Letters to the Editor: December 1, 2020

Democracy or republic? Electoral College or not?

I agree with Patricia Knox’s letter on Nov. 24 that civics education needs to be mandatory. Just as important is thinking skills, which can be taught all across the curriculum through all grades. This includes the ability to process complex issues, such as whether the United States is a democracy or republic, or the merits of the Electoral College. Ms. Knox claims that we are not a democracy. A democracy is a government by the people either directly OR by their elected representatives. In a republic, laws are made by elected representatives and governed by a constitution protecting its citizens’ rights. So, we are both.


The Electoral College was a cunning deal, with the slave-owning states gaining the upper hand. Counting their slaves as 3/5ths of a person, gave them more representatives and electors, which served them well. Now that we have Constitutional voting rights protections, does the Electoral College still serve to perpetuate racism, as it did at its onset?

One thing to consider: A vote in California, which has a very diverse population, carries less weight than a voter in Wyoming, a very white state, when translating the numbers into the Electoral College. A vote in states with large urban areas, which are racially diverse, have less weight than states that are largely rural, which are mostly white.

The times demand of us to be critical thinkers. Civics education must include the history and impact of this racism.

Diane Aoki


Masks save lives

Stefanie Nolff is flat-out wrong (in her Nov. 30 letter to the editor) about the Scandinavian countries experience with COVID-19. Aside from the fact that culturally they share a much more cooperative national attitude when it comes to dealing with such challenges, they in fact have utilized lockdowns where needed, the difference being that as smaller countries they have been able to target specific zones, activities and groupings for restrictions. They also have unlocked the treasury far more generously than we have in order to minimize the economic pain their citizens endure.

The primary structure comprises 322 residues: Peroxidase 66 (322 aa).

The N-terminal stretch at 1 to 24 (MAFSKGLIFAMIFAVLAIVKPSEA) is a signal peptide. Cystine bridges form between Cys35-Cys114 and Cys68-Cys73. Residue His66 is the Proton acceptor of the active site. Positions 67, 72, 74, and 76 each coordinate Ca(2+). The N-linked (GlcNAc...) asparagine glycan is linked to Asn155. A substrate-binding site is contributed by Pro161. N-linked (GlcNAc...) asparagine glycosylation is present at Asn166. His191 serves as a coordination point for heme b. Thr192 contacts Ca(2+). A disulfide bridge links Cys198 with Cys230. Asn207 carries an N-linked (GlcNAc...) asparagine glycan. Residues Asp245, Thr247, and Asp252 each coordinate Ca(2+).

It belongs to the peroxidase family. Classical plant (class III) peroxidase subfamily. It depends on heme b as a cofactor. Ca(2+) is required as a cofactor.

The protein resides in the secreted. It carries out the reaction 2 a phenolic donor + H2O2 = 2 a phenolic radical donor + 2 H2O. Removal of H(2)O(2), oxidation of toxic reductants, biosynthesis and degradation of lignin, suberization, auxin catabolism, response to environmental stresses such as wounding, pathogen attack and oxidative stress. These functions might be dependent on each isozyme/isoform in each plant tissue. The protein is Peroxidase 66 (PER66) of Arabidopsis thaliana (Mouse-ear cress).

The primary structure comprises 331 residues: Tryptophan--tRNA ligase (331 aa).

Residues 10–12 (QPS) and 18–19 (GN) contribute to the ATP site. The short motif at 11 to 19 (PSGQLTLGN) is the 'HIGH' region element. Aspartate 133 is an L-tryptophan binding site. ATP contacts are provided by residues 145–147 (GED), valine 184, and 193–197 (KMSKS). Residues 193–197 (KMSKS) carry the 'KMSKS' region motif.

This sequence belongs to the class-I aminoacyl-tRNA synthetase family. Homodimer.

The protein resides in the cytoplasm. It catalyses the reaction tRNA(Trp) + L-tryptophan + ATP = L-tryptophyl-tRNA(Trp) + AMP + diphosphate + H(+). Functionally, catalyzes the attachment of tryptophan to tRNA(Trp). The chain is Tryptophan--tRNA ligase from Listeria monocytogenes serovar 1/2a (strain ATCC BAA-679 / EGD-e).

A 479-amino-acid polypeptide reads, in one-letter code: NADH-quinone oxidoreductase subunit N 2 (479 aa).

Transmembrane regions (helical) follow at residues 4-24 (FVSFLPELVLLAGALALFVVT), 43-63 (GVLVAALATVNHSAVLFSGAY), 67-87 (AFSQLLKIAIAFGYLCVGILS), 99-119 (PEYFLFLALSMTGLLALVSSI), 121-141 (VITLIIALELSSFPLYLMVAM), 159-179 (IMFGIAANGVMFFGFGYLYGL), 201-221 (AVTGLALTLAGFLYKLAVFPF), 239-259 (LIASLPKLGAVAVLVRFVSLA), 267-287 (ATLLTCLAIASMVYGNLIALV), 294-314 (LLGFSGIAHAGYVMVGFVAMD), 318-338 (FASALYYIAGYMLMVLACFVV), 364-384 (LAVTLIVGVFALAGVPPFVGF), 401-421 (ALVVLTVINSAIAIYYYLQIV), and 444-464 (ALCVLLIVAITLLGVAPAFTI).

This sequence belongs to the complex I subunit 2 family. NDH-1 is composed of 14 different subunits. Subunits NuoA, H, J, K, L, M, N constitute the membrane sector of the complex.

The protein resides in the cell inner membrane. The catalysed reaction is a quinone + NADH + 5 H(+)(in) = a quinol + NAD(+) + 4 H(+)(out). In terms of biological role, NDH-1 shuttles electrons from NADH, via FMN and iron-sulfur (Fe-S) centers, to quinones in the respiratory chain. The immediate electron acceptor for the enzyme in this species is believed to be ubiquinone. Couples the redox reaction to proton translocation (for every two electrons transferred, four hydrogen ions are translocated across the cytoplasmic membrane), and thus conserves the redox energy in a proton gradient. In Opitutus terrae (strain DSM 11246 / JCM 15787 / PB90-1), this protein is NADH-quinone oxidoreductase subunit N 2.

As for Sweden individually, its initial goal of achieving herd immunity by avoiding all lockdowns except for the elderly was a dismal failure and led them to one of the highest infection rates in Europe; they have since adopted a far more pragmatic approach that does involve restrictions and targeted lockdowns. All three countries are regretting their permissive attitude toward face masks and are going in the direction of mandatory masking in public settings.

True, it’s no fun to wear masks but masks save lives. If some people cannot wear masks for valid medical reasons, they are responsible for staying out of public settings where they could infect others. If they insert themselves into situations in public where they are in close proximity to other people, they should be chastised. A medical waiver from face masks is not an invitation to spread disease to other people.

With all this publicity nationally about imaginary rights to gather in large unmasked groups, and the dramatically increasing numbers of infections, I’m very pessimistic. Aside from the immediate risk to me and my family as seniors, I suspect the anti-maskers will soon segue into the anti-vaxxers and prolong this pandemic unduly at the cost of countless lives. I fear it’s going to be a long dark period in this country.

Arne Werchick



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